So often we are simply looking and get caught up in so much thinking and analyzing that we ignore the other senses. The smells, the sounds, the feel of the place. I’lI often touch objects around me to get a sense of how they change my perception of what I’m trying to photograph.
For example, if I touch the cold water of a river, my experience is suddenly richer. I become more curious, more familiar, more aware. I get a better sense of how I might try to convey that in an image. Whether I’m successful is not the point, what matters is that I’m not taking anything for granted. The goal is to make every experience unique, especially when visiting the same locations or photographing the same subjects.

”I shut my eyes in order to see.” – Paul Gauguin

The next time you’re out in the field, try to make that simple shift from waiting to watching. Landscape photographers love to mention how they “waited” for the right light or conditions, and there’s nothing wrong with that as an act of patience. I suggest that to every student I work with. But we can go even further.
Watching brings more attention to what’s happening instead of what you’d like to happen, which reduces our awareness of nature’s intrinsic beauty.

It’s more than just semantics; it’s a clearer sense of awareness. You might think that’s a subtle difference, but it can make a huge difference in the uniqueness of your images.

Comments or questions? Please leave them below and join the community.

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Photo Journal: Branches of Trees, Hudson River – Capture to Print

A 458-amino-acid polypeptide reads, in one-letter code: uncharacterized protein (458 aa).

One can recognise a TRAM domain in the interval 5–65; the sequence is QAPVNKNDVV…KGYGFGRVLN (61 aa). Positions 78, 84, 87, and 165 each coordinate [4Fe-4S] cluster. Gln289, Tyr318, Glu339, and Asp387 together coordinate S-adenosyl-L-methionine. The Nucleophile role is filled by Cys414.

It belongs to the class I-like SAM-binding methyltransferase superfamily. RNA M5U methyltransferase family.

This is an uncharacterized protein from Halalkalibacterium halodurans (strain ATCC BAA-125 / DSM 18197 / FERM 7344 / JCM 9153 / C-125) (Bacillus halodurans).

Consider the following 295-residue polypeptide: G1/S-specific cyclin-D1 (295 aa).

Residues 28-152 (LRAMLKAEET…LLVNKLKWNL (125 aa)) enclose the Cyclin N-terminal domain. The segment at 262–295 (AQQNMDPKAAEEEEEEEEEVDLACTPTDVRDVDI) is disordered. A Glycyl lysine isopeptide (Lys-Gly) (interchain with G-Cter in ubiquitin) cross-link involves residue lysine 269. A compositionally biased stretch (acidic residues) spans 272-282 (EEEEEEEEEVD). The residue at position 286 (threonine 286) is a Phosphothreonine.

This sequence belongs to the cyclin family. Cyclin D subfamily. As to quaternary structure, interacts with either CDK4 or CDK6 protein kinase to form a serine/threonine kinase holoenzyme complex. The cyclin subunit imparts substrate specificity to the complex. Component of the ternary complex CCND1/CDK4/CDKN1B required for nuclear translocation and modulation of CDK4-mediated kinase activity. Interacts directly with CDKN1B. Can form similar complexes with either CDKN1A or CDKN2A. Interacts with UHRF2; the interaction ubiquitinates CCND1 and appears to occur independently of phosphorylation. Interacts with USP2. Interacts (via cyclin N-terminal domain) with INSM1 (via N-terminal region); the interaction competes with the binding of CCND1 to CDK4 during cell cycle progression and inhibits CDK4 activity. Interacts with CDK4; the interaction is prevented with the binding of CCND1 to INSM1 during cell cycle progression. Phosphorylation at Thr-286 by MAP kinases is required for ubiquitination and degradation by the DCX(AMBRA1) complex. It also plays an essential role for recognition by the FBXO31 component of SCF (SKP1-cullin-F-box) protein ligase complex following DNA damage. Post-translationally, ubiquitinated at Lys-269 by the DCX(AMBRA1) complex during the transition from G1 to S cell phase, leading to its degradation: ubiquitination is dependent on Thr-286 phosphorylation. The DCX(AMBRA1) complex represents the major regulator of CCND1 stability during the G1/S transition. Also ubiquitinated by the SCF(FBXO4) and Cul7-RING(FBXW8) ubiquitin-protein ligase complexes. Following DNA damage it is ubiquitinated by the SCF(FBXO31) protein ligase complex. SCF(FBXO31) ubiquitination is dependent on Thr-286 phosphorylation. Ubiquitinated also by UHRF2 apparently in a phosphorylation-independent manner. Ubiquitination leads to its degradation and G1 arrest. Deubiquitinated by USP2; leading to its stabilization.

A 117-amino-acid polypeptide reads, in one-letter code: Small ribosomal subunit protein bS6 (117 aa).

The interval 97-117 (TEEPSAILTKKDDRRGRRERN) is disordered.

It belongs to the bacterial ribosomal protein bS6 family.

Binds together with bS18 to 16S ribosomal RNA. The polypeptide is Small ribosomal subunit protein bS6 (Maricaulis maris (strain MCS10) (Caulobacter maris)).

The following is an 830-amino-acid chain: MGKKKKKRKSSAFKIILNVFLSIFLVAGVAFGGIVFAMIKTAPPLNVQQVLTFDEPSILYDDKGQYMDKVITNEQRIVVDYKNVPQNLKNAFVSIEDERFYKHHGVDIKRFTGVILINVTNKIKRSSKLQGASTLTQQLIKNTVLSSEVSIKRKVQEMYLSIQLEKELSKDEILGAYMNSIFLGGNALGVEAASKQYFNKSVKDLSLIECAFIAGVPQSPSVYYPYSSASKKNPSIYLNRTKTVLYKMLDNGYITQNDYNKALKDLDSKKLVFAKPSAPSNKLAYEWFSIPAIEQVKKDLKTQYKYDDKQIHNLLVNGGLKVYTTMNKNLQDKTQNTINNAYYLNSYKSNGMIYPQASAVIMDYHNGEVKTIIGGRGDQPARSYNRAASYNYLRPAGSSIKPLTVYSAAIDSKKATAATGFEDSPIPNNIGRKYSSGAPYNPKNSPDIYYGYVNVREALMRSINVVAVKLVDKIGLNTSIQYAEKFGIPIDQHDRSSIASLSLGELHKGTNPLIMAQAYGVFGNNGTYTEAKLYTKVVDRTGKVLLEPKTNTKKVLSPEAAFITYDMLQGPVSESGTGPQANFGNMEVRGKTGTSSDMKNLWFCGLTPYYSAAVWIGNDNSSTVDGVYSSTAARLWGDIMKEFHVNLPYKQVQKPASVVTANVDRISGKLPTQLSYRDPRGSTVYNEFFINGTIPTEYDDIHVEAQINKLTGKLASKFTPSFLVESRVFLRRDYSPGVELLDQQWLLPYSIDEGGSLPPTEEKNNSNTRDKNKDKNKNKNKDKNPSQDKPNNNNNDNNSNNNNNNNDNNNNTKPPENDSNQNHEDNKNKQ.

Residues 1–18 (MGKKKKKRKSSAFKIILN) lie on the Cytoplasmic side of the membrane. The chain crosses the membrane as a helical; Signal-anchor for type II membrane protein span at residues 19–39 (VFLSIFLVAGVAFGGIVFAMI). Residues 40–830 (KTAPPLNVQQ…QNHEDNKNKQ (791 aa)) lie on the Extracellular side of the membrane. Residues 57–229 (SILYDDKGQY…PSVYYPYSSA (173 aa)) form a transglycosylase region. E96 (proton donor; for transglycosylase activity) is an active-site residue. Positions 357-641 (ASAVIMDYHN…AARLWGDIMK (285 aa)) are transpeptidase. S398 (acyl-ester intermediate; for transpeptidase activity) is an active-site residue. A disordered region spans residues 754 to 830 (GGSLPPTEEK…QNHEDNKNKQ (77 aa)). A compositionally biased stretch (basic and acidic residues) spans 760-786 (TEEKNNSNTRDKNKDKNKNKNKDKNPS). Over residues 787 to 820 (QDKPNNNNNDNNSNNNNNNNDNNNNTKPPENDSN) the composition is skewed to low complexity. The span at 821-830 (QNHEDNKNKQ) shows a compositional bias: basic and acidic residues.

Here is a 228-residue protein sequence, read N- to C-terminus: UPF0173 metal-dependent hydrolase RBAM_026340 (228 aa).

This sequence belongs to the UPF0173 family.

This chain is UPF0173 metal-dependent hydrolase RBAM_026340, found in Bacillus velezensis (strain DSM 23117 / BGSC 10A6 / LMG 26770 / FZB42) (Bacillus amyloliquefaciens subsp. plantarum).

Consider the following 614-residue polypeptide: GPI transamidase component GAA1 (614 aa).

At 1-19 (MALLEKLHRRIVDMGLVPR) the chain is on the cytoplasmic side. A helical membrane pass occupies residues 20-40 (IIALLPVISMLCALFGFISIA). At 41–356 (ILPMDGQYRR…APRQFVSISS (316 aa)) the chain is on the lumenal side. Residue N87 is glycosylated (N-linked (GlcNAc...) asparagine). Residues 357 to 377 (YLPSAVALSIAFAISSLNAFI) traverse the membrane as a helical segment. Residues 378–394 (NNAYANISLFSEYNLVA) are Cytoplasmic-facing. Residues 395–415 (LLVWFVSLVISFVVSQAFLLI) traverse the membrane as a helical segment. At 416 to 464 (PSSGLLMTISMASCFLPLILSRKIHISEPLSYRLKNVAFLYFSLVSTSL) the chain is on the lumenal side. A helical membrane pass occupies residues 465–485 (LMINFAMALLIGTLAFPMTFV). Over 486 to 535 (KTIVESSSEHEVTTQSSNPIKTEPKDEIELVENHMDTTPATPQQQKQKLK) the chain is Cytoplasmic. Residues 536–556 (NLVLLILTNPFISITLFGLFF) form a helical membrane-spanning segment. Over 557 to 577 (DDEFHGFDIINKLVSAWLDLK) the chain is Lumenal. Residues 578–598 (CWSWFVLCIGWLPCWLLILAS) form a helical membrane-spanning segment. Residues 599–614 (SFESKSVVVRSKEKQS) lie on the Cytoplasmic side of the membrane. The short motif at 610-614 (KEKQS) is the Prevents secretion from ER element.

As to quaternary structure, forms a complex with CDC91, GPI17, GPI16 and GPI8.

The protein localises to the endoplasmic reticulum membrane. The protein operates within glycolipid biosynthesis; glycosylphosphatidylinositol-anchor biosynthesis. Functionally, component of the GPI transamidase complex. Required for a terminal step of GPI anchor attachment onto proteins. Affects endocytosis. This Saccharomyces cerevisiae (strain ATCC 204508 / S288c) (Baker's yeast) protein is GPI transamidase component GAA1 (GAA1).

“There is always something to photograph; the question is what?”

That’s something I used to tell myself every time I went out into the field with my camera. I believed that if I thought positively about each and every situation, it would help me to see better. After all, vision is as much about what is inside our minds as is  what is outside. And it was helpful to the extent that it made me much more aware of the environment, the light, the details.

But I realized over time that it also created a different problem, one of expectations, or what eastern philosophers call attachment. Because I was starting from the perspective of “wanting” to photograph, it rarely resulted in images that were personal. And personal images are the most important images you can make because they keep you on the only path that matters, your path.

“Branches of Trees” was not an image I was looking for. In fact, I had walked past this spot several times before finally setting up my camera. But from the beginning something had caught my eye even though I wasn’t quite sure what it was.

So I waited and watched.

I didn’t need to make an image to be happy, I was already happy just being there. From the moment I had stepped out of my car and onto the trail, I was grateful. It was a cold but clear morning, and it felt good just to get out and feel the stillness, the silence, the space between each breath. And I was in nature.

“Art will never be able to exist without nature.” – Pierre Bonnard

Sitting by the shore, I watched the surface of the water get brighter as the sun rose higher on the horizon. Clouds appeared and then slowly drifted away, reflecting their ephemeral shapes against the deep blue water. And as I focused on the open spaces in the scene; the sky, the water—I suddenly realized what attracted me, even if I didn’t know whether it would work.

I setup my tripod with an Olympus E-M1 and a 20mm lens at f/8, and framed the jumble of branches in the foreground right in the middle of the composition. I wanted them to anchor the image, because it was the repetition of the branches that lead my eye towards the background and the sky. It’s the patterns within the patterns that held my attention the most, and I think using the negative space of the water and sky helps make it the “story” of the image. I focused slightly in front of the farthest branch (using the water as a guide) and exposed to make sure I didn’t overexpose any of the clouds. 1/100 sec @ISO200.